It becomes easier to understand when one studies Mother Teresa herself, what she believed, and what she wanted to accomplish. She came to Calcutta to minister to the sick and the poor, not to treat them, to heal them, or to find them better jobs and opportunities. To minister to them. She was a missionary, not a doctor, not an employer. She believed their poverty was a crucial component to their spirituality. If you sought aid at one of her missions you may have gotten a clean bed and possibly an aspirin, but you certainly got a Catholic baptism. The image of Mother Teresa as a healer was a Western fiction, promoted in Something Wonderful for God and many other similar works that followed it. It was never the reality of her missionary work.
This fact also makes it easier to understand why the Vatican so eagerly brushed aside its normal practices to fast-track her path to sainthood, to be completed in 2016. And this is the best segue to the man who must be included in any critical discussion of Mother Teresa: Christopher Hitchens, author of the 1995 long-form essay The Missionary Position: Mother Teresa in Theory and Practice. Unlike most writers, Hitchens interviewed her extensively and knew her well, and she'd made it clear to him in no uncertain terms that hers was a mission of conversion and baptism, and not of social work. Credit, then, to the Church for calling Hitchens as the "devil's advocate" witness at her 2003 beatification hearing, to testify against the Church's claim that she had miraculously healed a woman. Hitchens described it best himself:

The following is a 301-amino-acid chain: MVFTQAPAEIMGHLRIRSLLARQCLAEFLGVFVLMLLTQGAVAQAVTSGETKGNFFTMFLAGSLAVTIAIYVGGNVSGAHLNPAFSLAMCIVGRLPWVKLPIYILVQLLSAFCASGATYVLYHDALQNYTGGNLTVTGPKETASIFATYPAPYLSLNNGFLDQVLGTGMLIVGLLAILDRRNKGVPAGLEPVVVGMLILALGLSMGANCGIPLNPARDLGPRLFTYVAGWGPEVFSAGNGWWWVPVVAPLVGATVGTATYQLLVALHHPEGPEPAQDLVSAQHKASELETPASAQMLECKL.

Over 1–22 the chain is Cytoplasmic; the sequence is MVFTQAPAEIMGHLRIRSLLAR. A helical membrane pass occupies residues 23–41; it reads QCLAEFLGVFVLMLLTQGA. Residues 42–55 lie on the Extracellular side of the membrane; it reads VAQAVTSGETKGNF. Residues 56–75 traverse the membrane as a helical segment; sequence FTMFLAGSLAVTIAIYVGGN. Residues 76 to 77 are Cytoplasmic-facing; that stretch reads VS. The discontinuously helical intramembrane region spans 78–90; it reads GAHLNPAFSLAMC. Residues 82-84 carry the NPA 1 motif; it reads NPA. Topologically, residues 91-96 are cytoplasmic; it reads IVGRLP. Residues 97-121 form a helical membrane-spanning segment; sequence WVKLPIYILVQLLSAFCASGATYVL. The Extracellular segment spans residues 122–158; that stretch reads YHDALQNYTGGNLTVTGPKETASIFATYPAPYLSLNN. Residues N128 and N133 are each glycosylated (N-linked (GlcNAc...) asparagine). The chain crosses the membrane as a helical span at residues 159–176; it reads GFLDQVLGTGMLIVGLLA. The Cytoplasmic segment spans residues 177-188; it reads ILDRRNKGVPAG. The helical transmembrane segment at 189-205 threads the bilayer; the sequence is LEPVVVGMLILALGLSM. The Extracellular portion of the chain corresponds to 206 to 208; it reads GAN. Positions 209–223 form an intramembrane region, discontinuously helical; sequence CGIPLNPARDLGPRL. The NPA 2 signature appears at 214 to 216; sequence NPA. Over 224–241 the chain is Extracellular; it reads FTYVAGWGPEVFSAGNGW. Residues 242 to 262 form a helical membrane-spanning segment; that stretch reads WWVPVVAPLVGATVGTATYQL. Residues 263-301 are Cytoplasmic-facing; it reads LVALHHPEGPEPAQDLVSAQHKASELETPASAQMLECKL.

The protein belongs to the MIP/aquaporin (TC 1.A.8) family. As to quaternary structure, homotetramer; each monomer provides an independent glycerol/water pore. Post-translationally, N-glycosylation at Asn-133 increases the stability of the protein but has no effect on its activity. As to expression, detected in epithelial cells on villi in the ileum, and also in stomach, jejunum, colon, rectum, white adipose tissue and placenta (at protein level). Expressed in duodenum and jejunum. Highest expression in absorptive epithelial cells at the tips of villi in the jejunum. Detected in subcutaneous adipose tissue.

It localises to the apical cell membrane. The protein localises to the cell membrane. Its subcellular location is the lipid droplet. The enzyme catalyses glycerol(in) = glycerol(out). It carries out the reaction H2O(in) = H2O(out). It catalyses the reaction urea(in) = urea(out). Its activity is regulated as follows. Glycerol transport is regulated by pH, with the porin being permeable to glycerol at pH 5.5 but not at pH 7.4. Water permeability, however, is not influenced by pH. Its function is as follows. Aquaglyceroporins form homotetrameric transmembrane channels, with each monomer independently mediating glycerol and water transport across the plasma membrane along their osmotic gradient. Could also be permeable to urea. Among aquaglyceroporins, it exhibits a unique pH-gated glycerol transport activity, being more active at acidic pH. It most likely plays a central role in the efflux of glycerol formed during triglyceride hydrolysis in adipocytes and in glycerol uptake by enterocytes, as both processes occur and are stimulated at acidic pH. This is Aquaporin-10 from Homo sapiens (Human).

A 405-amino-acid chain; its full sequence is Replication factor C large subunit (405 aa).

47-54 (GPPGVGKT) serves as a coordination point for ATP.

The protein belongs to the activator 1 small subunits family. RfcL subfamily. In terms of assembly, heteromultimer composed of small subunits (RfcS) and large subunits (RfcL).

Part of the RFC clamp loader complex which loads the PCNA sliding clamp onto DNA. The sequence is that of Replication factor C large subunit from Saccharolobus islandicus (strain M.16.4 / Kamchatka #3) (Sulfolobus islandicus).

Nevertheless the beatification carried unopposed, as will, no doubt, her 2016 canonization citing another similar "miracle".
In his essay, Hitchens also took her to task for siding with questionable politicians, such as praising Indira Gandhi for suspending civil liberties in 1975, and accepting the Legion of Honor from corrupt Haitian dictator Jean-Claude Duvalier in 1981. She supported the oppressive Communist leader of Albania, and took money from any source, including more than one corrupt businessman.